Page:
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This pair of hollow silver anklets is of a type typically attributed to the coastal shipbuilding Omani town of Sur, which had close commercial and migratory links to Zanzibar and the rest of Africa’s Swahili Coast.
Each opens on a hinge when the central bolt with its faceted finial, is removed. (The bolts pull out rather than screw out, and are attached to their respective anklets by means of a silver chain.) They are decorated with punch decoration, chasing and engraving work.
The fronts or bezels are more narrow than is usual – this is typical of anklets with a Sur provenance. Also, one side of the bezel has a cartouche that has been left plain. The other, plus the surrounding borders, is decorated with bands of geometric motifs. The shoulders are decorated with engraved geometric patterns.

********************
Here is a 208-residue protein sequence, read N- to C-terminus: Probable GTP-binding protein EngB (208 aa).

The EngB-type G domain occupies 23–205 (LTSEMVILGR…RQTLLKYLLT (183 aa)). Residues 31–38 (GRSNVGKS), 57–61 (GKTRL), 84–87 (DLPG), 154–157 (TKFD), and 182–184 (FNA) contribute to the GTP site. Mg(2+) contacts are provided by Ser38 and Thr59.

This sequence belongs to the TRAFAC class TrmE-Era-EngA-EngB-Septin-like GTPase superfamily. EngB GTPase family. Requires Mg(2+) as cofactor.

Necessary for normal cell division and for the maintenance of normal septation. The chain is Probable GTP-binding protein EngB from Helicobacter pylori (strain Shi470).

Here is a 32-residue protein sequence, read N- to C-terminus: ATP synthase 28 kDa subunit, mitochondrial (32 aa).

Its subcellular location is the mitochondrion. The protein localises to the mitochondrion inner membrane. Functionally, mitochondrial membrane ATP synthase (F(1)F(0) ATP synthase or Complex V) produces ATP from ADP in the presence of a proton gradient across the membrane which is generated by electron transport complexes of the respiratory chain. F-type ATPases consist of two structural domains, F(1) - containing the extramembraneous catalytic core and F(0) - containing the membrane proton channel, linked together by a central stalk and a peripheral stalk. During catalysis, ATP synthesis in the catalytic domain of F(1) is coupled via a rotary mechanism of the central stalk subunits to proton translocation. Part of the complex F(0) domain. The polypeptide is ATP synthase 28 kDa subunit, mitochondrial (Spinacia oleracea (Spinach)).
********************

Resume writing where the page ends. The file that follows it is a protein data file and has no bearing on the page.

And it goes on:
The backs have been left plain, but within decorated borders.
Anklets related to these were worn by women in Gujarat and also exported to Oman and Zanzibar, and from Zanzibar they travelled into continental Africa for use by local women and expatriate Indian women. Local silversmiths copied the style in Oman and with minor motif changes developed their own examples, such as the pair here.
Related examples are illustrated in Rajab (1998, p. 31) and Forster (1998, p. 74).
The pair are in fine condition. They have a lovely, waxy patina, and no losses or repairs.
Evliyazade Camcigil, O., Eastern Treasures: Ottoman, Oman, Yemen, Turkmen Silver Jewellery, Gilgamesh Publishing, 2017.
Forster, A., Disappearing Treasures of Oman, Archway Books, 1998.
Ginzberg, M., African Forms, Skira, 2000.
Hawley, R., Omani Silver, Longman, 1978.
Hawley, R., Silver: The Traditional Art of Oman, Stacey International, 2000.
Rajab, J.S., Silver Jewellery of Oman, Tareq Rajab Museum, 1998.
Utracht, O., Traditional Jewelry of India, Thames & Hudson, 1997.